Biogenic amine accumulation in ripened sausages affected by the addition of sodium sulphite

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The effect of two concentrations of sodium sulphite on biogenic amine accumulation during the ripening of slightly fermented sausages was examined. Three batches of sausages were manufactured: one without sulphite (control), one with 500 mg/kg and one with 1000 mg/kg of sodium sulphite. Considerable tyramine production (75–140 mg/kg dry matter [dm]) was observed in all batches. Sausages with sulphite, especially those with 500 mg/kg, accumulated higher amounts of tyramine than those without sulphite. Cadaverine was observed in the batch without sulphite (38 mg/kg dm), but its production was markedly inhibited by the presence of sulphite. A small amount of putrescine (4–12 mg/kg dm) was found during ripening and its final content was slightly higher in sausages with 1000 mg/kg of sulphite. No production of histamine, phenylethylamine or tryptamine was observed. Agmatine and spermine levels decreased during ripening, whereas spermidine levels remained constant. Although sausages with sulphite showed lower microbial counts, only cadaverine production was lower than in sausages without sulphite. In contrast, tyramine and putrescine production seemed to be stimulated by the presence of sodium sulphite.

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... Several researchers have found that the concentration of putrescine is associated with the total aerobic viable count (BOZKURT, 2006;KURT & ZORBA, 2010). Moreover, putrescine formation is related with growth of aerobic bacteria, Enterobacter spp., and some lactic acid bacteria (BOVER-CID et al., 2001;KURT & ZORBA, 2010). SIROCCHI and coworkers (2013) studied the effects of essential oils of Rosmarinus offi cinalis incorporated into high density polyethylene on the formation of biogenic amine in fresh meat. ...
... KURT & ZORBA (2010) found that tyramine content increased in the fi rst days of the fermentation. Some researchers (BOVER-CID et al., 2001) reported that tyramine formation increased due to the activity of lactic acid bacteria. Additionally, the total aerobic viable count could also infl uence tyramine concentration (PÖTZELBERGER et al., 1997). ...
In this study, effects of novel casing, antimicrobials (chitosan and AgZeo) incorporated into multilayer polyethylene casing, on chemical and microbial attributes of sucuks were followed through 3 days of fermentation and 12 days of storage after heat treatment. Microbial growth was reduced by chitosan incorporated casing. Aerobic plate count (APC) of 8.81 log CFU g-1 on the 3rd day of fermentation was reduced to 2.60 log CFU g-1 by the end of storage. APC and lactic acid bacteria (LAB) were decreased signifi cantly (P<0.05) by antimicrobial casings. The lowest concentrations of histamine and tyramine were observed (P<0.05) in sucuks stuffed into chitosan incorporated casing. These results show that antimicrobial casing could be used in sucuk production to improve its safety and quality.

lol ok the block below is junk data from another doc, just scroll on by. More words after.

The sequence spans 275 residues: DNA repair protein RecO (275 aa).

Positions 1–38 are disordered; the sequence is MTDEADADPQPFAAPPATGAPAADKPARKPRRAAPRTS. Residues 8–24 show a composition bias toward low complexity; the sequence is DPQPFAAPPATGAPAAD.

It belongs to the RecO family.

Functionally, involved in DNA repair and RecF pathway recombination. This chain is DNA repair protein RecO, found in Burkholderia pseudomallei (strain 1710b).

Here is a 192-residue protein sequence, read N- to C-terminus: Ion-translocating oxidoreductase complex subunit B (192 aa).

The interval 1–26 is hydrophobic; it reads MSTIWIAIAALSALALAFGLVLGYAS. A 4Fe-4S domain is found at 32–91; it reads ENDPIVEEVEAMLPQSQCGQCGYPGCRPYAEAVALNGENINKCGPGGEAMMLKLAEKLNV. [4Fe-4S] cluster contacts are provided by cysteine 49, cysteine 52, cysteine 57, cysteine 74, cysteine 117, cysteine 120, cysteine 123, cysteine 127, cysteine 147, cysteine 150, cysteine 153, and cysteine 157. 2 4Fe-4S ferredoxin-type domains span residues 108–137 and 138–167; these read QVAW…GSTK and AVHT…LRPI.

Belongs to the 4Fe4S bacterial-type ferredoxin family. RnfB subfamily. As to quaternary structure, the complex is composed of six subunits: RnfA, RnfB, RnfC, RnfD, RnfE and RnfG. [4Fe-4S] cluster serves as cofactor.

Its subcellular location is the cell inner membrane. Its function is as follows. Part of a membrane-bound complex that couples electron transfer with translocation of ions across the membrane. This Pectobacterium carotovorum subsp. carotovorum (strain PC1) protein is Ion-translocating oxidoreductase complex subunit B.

... Effect of sodium sulphite on biogenic amine accumulation during the ripening of slightly fermented sausages has been studied. The study reported stimulation of tyramine production in the presence of sulphite, whereas, cadaverine formation was drastically inhibited (Bover- Cid et al., 2001). ...
Many public health associated issues have been raised due to low weighted nitrogenous bases termed as biogenic amines, when present at certain levels. The presence of substrate and the decarboxylase enzymes are prerequisite for the production of these amines. As meat and meat products are rich repository of proteins and are very perishable (readily available free amino acids), they act as suitable substrates. As they show consistent presence with microbial spoilage, they are also utilized as spoilage/freshness indicator (quality) of meat and meat products. They can be detected in our food by employing various new rapid analytical techniques. The key to control biogenic amines is the good manufacturing practices. Regulatory bodies have also prescribed the threshold limits of these amines in various foods for the safety of public health. Further, by practicing various controlling methods, the levels can be reduced to permissible/safe limits.
... Naila et al. (72) found that Bacillus subtilis, B. megaterium, Bacillus thuringiensis, Brevibacterium casei, Enterococcus casseliflavus, Enterococcus faecalis, and Staphylococcus haminis produced HIS. Many strains of enterococci (e.g., E. faecalis and Enterococcus faecium) and Lactobacillus (e.g., L. curvatus and L. brevis) are able to produce TYR (8). ...